|Mar-31-10|| ||waustad: <SirChrislov>The recordings I've heard are from when he was well past his prime. Vibrato does tend to degenerate into wobble and such as one ages.|
|Mar-31-10|| ||Fusilli: <ray keene:> <the affair is widely rumoured but it seemed to me to be lacking in taste to mention such things in an obit for the times>|
I think GM Keene meant The Guardian. I didn't see anything to object in the obituary published in The New York Times.
|Mar-31-10|| ||Prugno: Mr. Smyslov, your existence was long and fruitful, but even if you had lived for over 100 years, it would still have been a tragedy to witness such a brilliant personality as yours departing from this world.|
However, all is not lost, as your beautiful games will live for ever. "A chess player, unlike, for instance, a golfer, creates something permanent" - Hugh Alexander. Even more true for a genius like you.
|Mar-31-10|| ||Caissanist: <Fusilli:> Ray Keene was referring to the obituary that he himself wrote for The Times of London. This was by way of explanation for why he didn't include the additional material that was in the Guardian's obituary.|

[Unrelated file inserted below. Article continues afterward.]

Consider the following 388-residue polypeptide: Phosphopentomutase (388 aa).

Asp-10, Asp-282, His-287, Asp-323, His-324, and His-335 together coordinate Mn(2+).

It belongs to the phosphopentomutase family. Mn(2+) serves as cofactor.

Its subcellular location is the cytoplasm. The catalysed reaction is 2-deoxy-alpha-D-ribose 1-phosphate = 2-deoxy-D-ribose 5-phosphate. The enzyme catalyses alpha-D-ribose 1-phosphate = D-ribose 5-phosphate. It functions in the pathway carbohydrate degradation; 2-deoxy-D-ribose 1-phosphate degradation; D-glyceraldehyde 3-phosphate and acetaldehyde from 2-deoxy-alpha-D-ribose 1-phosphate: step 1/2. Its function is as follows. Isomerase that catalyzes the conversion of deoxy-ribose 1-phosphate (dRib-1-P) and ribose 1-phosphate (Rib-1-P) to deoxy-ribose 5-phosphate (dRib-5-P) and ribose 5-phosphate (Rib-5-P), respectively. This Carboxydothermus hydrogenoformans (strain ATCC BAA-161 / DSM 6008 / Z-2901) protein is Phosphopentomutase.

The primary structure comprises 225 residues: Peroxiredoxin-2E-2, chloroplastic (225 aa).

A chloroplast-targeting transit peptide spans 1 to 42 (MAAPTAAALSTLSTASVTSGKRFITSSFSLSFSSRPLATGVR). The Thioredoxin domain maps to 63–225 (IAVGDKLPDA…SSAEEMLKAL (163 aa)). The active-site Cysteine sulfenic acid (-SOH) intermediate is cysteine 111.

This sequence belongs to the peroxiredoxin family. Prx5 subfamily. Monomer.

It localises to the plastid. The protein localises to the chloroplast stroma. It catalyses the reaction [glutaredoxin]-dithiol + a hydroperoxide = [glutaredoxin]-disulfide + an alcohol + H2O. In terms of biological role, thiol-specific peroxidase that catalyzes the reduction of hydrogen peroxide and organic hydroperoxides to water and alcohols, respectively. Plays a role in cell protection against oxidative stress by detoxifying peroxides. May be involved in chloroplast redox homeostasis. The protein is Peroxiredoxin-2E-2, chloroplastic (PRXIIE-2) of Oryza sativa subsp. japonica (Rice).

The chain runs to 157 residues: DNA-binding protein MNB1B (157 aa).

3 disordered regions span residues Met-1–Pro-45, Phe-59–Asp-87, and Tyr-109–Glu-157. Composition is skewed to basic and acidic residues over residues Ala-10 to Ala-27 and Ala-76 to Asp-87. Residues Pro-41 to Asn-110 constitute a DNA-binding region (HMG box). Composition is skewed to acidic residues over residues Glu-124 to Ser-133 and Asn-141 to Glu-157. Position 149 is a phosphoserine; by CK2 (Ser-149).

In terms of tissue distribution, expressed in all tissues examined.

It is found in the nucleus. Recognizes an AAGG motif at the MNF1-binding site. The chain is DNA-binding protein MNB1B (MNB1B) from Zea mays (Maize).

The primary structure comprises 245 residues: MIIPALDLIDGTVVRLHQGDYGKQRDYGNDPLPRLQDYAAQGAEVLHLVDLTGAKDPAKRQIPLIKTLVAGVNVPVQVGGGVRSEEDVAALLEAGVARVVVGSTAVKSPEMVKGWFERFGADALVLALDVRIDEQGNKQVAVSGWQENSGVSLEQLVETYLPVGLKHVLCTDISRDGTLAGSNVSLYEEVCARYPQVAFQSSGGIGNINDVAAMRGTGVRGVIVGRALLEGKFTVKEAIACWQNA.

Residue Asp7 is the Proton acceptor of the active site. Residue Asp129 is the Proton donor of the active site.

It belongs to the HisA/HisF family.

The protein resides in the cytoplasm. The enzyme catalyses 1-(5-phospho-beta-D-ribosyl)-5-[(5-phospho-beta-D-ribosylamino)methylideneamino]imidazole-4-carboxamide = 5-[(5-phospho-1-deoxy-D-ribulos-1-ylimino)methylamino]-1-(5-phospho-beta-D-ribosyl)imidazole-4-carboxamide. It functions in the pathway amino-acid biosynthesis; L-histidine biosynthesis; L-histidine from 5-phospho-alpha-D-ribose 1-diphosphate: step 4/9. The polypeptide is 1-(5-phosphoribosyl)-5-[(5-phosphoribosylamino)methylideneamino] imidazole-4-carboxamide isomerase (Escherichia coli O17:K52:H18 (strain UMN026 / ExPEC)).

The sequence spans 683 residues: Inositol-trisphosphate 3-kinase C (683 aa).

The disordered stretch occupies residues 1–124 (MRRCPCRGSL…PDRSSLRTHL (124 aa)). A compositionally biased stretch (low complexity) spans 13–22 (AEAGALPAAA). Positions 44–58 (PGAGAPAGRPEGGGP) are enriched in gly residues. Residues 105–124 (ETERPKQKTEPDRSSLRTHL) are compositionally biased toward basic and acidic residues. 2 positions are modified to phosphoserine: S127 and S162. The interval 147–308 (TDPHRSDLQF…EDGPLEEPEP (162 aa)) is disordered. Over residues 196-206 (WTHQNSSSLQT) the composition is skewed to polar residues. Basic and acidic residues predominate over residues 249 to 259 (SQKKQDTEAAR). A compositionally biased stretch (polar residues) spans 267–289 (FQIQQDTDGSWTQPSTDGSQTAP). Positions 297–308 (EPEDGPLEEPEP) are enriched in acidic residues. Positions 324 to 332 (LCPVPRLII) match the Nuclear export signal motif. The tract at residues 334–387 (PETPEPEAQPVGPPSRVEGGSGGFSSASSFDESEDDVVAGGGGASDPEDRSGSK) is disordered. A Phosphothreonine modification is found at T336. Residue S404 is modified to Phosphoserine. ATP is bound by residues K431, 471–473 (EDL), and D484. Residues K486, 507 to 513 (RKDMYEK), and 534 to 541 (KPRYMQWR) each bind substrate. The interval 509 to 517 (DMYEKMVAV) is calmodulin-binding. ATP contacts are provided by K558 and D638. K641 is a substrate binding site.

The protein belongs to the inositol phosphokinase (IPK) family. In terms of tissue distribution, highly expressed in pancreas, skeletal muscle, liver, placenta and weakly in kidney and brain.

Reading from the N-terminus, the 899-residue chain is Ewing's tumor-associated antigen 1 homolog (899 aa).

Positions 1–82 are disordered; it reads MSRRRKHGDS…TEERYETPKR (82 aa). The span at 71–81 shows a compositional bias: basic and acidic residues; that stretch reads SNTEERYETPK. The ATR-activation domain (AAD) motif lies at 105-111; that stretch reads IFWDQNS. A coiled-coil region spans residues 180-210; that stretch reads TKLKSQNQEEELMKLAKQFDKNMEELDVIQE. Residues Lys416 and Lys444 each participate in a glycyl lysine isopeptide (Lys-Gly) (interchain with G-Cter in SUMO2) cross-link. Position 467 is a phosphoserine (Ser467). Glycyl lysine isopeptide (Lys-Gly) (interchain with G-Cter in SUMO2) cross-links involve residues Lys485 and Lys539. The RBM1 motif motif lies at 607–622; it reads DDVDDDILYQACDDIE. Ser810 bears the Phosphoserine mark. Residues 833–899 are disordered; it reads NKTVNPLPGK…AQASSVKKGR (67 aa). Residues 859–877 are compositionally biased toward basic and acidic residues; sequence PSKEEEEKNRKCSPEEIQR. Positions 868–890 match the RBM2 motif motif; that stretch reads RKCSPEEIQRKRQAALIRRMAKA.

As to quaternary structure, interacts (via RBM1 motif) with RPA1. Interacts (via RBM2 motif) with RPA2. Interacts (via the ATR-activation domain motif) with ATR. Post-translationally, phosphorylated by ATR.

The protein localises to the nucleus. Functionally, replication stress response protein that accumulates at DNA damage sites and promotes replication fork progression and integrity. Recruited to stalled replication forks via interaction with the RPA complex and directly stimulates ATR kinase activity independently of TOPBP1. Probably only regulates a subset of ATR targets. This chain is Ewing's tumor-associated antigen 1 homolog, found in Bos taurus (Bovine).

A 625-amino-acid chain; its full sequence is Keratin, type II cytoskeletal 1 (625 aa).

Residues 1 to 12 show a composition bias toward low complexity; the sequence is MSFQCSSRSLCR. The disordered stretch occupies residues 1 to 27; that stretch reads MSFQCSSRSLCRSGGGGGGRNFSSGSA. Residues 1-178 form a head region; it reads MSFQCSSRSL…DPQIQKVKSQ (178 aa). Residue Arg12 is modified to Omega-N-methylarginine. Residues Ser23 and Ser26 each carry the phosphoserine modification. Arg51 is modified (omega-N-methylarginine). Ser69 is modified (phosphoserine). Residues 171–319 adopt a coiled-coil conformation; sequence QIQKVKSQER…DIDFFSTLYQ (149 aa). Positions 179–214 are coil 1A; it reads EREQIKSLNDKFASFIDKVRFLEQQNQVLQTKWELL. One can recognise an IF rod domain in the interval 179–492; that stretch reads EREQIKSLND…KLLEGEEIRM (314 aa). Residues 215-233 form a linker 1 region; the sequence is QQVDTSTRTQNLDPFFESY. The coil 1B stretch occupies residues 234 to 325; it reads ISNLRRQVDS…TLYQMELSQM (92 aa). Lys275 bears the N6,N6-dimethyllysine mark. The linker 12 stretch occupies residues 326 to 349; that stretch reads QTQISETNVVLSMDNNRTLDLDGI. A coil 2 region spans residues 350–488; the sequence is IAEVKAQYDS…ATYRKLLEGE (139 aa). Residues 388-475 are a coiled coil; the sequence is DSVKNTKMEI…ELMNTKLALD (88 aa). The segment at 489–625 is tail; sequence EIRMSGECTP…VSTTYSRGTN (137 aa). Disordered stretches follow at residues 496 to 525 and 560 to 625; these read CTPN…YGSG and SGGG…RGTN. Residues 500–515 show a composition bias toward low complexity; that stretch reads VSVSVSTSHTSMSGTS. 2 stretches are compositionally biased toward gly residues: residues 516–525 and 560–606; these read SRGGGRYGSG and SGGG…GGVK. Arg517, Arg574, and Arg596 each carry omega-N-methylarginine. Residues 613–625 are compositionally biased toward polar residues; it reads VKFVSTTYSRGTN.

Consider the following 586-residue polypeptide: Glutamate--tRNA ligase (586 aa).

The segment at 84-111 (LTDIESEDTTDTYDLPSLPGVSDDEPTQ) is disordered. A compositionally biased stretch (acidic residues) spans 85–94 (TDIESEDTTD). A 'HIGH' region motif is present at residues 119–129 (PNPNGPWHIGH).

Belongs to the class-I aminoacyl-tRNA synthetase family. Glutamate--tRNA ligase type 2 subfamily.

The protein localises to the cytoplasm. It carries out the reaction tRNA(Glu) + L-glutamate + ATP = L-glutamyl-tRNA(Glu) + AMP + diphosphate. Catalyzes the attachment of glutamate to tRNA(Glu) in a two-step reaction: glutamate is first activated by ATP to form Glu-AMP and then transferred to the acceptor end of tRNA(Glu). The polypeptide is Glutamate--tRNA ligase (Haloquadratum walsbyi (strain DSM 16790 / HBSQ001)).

|Mar-31-10|| ||Caissanist: <Perhaps an unnatural gap, because Petrosian and Fischer died young.> Tal as well.|
|Mar-31-10|| ||Fusilli: <Caissanist> Oh, apologies, and thanks for the clarification. My US-centric instict was to assume that "the times" meant the New York Times. Pretty embarrassing.|
|Mar-31-10|| ||TheChessGuy: Is that Petrosian in the background of this photograph? It's a little blurry, but several facial features match up(rounded ears, large hooked nose).|